Tunisia plans to tax the wealthiest

President Kais Saied of Tunisia has proposed implementing a tax on the country’s wealthiest citizens as an alternative to adhering to the conditions set by the International Monetary Fund (IMF). Talks between Tunisia and the IMF have been at a standstill for months due to disagreements over the restructuring of public institutions and the removal of subsidies on essential goods. In a meeting with Prime Minister Najla Bouden, President Saied suggested the idea of redistributing surplus funds from the rich to the poor, drawing inspiration from a quote attributed to Omar Ibn Al-Khattab, the second caliph of Islam. He argued that this approach would enable the country to avoid bowing down to foreign lenders.

Tunisian Finance Minister Siham Nemsieh warned that failure to repay the loans would result in the state’s bankruptcy. In the meantime, Tunisia’s parliament approved an agreement for a $500 million loan from the African Export-Import Bank. The agreement received 126 votes in favour out of 154. During the session, Minister Nemsieh highlighted that borrowing became necessary due to external factors such as the COVID-19 pandemic and the war in Ukraine. According to data presented by the ministry, Tunisia’s debt stood at approximately $37 billion by the end of 2022, accounting for 79.9% of the country’s gross domestic product.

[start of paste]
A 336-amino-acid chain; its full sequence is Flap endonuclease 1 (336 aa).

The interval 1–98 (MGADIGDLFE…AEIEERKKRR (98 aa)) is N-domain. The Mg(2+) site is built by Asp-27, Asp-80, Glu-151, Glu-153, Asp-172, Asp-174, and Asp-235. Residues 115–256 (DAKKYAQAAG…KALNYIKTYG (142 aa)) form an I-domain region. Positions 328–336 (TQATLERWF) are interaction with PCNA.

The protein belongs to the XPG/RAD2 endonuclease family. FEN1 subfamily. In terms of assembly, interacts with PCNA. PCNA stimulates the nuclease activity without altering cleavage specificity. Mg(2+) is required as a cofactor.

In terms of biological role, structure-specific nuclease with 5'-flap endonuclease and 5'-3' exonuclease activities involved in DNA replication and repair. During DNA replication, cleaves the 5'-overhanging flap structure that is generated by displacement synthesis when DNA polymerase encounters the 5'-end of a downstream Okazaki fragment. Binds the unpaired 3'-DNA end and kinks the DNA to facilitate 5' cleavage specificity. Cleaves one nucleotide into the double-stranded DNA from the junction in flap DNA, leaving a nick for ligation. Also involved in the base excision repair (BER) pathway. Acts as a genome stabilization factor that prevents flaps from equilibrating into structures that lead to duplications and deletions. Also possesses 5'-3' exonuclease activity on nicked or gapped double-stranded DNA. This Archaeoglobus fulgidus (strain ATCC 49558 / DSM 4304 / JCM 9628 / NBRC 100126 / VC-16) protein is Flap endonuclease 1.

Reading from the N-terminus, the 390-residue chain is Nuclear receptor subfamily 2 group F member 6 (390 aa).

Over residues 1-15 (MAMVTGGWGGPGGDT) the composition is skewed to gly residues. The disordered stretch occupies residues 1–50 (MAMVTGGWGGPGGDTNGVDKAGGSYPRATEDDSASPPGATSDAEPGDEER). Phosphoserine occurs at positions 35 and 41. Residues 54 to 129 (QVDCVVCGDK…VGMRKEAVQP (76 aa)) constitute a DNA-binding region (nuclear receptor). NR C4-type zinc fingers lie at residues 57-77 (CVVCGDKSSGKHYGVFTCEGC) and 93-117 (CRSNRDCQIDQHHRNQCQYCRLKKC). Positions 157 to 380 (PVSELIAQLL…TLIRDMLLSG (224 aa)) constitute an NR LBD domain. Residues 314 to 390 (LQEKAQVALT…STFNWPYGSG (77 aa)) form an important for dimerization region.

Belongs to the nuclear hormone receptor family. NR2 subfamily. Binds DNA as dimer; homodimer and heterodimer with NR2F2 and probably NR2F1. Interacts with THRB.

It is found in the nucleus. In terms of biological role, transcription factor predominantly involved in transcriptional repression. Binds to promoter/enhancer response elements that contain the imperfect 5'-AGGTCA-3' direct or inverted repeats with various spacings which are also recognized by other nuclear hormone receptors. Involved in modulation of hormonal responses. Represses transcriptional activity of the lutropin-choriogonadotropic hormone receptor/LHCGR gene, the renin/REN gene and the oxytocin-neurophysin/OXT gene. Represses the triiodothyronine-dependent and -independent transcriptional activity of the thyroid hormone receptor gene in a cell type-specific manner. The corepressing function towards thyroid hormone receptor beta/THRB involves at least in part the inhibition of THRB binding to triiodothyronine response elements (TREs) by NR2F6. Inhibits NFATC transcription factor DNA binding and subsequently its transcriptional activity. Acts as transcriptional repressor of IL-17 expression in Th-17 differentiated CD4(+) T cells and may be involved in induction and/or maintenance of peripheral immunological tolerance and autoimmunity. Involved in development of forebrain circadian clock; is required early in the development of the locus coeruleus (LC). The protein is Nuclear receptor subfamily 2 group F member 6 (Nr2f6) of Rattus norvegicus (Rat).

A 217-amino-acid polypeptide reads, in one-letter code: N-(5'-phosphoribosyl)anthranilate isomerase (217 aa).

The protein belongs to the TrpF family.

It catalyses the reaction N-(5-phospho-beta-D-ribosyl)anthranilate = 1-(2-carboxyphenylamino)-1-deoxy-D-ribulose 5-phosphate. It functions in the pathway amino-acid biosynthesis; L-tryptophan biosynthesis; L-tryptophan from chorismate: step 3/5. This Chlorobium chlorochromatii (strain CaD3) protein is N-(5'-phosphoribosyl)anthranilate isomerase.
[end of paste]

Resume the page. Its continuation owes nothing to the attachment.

The poorest segments of the population have been disproportionately affected by high inflation and the global rise in food prices. The United Nations’ financial agency has called for the restructuring of over 100 state-owned companies, many of which hold monopolies in various sectors and carry substantial debts. Tunisia is grappling with a financial crisis characterised by severe shortages of basic food products, while political tensions have remained high since President Saied seized broad powers in July 2021. Official figures indicate that inflation reached around 10.01% in May, and unemployment rose to 16.1% in the first quarter of this year, compared to 15.2% in the fourth quarter of 2022.

Despite previous IMF loan deals in 2013 and 2016, which amounted to $1.7 billion and $2.8 billion, respectively, Tunisia’s public finances have yet to see significant improvement. The country has endured a decade of economic stagnation since the revolution that ousted long-time ruler Zine El Abidine Ben Ali in early 2011.

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